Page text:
• Historical Fiction
  • General Fiction and Women Writers
  • YA Fiction
  • Suspense and Thrillers
  • Memoirs and Non Fiction
  • Classics and Mashups

Monday, December 3, 2012

"Marlene" by Marlene Dietrich~Uninteresting...

A fascinating self-portrait of one of the greatest entertainers of Hollywood’s golden age

Film star. Cabaret sensation. Recording artist. Writer. Marlene Dietrich was nothing short of enchanting—and remains so as she chronicles her fabulous rise to stardom in Marlene. From her early career in Germany as a chorus girl to her breakout role as Lola in The Blue Angel to her courageous wartime tours, Dietrich recounts a life that captivates on the page just as she smoldered on the screen. She writes passionately of her friends—including Charlie Chaplin, Orson Welles, and Edith Piaf, among many others—and she shares memories of what she calls her greatest accomplishment: entertaining the Allied troops during World War II. A sustained expression of her bold, sophisticated style, Marlene reminds us why Dietrich remains an international icon and a true Hollywood legend.

Marlene Dietrich (1901–1992) was a film actress and accomplished singer, widely considered among the greatest female stars of all time, and ranked number nine on the American Film Institute’s list of the fifty greatest American screen legends. Born in Germany in 1901, Dietrich was a classically trained violinist, but she shifted her focus to acting and singing when she injured her wrist in 1921. Her breakthrough film role in Josef von Sternberg’s The Blue Angel led to her contract with Paramount Studios and a string of Hollywood hits, including Shanghai Express. She became an American citizen and strongly supported the Allied effort during World War II; in 1947, she was awarded the Medal of Freedom for her contributions. During Dietrich’s later career, she performed almost exclusively as a cabaret artist, entertaining audiences worldwide. She died in Paris in 1992.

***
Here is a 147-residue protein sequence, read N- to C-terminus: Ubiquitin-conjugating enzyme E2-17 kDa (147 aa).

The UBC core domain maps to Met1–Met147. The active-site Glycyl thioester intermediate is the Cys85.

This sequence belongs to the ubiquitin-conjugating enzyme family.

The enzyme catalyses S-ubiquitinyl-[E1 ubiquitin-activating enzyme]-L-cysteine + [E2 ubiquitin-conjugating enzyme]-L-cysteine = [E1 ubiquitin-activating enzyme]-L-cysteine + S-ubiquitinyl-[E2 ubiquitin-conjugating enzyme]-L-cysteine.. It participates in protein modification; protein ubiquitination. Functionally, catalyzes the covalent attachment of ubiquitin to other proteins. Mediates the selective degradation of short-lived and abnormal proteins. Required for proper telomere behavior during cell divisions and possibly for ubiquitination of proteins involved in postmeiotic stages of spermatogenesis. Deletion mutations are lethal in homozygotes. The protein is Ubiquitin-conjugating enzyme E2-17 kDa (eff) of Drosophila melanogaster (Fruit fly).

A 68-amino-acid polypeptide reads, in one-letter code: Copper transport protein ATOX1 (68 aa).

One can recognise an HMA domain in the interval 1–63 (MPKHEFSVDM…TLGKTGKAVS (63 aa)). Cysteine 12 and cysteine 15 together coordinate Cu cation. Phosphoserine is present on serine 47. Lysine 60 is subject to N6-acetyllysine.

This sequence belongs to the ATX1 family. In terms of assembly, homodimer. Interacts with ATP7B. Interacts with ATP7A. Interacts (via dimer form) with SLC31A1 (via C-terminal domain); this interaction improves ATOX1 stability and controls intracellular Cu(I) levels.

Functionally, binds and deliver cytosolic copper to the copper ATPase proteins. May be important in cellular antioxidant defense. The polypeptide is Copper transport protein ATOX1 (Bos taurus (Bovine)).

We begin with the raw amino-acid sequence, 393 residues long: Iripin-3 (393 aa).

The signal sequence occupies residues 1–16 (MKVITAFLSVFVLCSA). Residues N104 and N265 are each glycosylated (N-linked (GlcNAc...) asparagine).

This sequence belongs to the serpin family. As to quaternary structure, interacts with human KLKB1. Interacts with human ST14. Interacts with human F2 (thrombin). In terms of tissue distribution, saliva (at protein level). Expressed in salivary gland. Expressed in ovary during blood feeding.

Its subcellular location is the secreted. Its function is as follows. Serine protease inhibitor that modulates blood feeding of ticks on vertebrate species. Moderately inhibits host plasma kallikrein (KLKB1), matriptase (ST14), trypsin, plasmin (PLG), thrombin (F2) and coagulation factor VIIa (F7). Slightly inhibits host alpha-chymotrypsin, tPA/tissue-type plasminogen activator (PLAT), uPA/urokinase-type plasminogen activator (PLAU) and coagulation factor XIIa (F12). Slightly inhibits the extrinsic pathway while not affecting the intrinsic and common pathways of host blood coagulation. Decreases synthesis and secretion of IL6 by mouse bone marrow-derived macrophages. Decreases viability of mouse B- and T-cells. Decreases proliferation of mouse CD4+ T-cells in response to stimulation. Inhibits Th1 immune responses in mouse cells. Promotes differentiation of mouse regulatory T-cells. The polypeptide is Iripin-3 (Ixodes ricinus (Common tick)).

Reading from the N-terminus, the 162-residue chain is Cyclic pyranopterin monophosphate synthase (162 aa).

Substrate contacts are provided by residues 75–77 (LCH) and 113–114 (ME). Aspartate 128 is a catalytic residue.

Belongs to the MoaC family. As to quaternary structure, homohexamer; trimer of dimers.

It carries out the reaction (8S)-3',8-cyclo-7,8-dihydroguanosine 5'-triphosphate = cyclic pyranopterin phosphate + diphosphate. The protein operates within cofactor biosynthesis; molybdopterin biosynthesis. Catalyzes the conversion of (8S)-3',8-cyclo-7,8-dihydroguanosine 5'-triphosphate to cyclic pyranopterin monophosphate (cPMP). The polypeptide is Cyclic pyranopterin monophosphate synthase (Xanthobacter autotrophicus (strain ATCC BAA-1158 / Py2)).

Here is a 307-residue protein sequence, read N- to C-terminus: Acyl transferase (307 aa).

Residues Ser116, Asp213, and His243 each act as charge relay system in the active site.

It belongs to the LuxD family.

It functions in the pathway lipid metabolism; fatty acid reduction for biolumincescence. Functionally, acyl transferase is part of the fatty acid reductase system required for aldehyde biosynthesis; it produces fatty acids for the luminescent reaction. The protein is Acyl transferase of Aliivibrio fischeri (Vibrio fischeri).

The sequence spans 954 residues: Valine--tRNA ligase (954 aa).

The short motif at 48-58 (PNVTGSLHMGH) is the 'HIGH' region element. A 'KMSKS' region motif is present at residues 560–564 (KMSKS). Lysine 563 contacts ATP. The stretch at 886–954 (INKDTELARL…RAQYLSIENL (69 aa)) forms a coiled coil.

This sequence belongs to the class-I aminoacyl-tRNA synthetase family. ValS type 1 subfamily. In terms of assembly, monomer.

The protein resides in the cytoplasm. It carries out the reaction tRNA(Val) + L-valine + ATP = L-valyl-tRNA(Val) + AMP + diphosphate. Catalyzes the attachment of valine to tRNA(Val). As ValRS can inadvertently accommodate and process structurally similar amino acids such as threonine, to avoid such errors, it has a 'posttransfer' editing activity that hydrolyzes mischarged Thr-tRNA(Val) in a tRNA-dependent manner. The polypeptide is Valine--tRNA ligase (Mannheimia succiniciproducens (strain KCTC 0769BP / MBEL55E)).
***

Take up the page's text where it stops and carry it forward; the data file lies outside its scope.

Published by:   Open Road Publishing
Pages:  276
Genre:  Non-Fiction


Rarely do I tag a book as virtually uninteresting and lacking inspiration, but Marlene Dietrich's autobiography is both dull and monotoned.  Her "voice" in this book is flat.  It came across without compassion or passion, and I found it difficult to grab hold of in whole.  There was no real person coming across in the book.  It seemed to be a catalog of events told by a person broadly disassociated from them.  While there were significant events that occurred in her life, Marlene seemed to have almost a cavalier attitude about them, and aside from a couple of relationships with famous men, she lived in an emotionally disconnected manner.  I found the book unsatisfying, and I couldn't finish it.

I won't recommend the book to others for the above reasons.




I share your opinion, and I recommend that you read the book that Marlene's daughter, Maria Riva, wrote. In addition to the exhaustive details, Maria provides a lot of insight into why Marlene probably omitted so much of herself from her book.

Share your thoughts!

Blogaholic Designs”=